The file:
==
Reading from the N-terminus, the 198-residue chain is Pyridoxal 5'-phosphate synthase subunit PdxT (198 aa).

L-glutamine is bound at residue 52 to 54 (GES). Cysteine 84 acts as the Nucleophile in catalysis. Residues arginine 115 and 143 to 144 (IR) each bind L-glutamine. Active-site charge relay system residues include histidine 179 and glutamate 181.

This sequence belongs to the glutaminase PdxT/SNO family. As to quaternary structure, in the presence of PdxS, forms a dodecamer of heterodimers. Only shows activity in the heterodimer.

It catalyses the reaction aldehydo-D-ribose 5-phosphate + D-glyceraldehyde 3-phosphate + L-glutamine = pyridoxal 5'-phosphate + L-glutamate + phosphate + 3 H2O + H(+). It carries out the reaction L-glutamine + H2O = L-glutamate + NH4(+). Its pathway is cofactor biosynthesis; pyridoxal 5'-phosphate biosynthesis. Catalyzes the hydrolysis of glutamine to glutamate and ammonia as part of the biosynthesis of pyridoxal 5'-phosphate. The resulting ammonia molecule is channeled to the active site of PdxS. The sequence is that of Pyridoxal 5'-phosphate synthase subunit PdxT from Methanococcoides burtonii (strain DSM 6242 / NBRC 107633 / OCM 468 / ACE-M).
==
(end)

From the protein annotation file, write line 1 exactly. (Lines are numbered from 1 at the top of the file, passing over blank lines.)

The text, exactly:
Reading from the N-terminus, the 198-residue chain is Pyridoxal 5'-phosphate synthase subunit PdxT (198 aa).